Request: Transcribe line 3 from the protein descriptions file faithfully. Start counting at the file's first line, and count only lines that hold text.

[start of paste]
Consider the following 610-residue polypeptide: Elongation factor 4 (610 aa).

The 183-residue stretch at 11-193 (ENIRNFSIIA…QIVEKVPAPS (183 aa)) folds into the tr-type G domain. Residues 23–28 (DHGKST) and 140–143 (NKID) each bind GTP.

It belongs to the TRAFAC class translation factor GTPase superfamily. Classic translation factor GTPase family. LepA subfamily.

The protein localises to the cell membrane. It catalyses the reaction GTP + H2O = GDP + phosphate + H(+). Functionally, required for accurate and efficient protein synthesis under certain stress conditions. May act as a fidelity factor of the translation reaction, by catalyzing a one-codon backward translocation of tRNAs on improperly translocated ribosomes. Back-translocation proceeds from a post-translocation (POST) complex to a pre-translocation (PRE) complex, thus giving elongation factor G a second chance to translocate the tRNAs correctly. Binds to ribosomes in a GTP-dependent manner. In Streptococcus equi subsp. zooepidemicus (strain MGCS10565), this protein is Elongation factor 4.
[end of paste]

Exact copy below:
It belongs to the TRAFAC class translation factor GTPase superfamily. Classic translation factor GTPase family. LepA subfamily.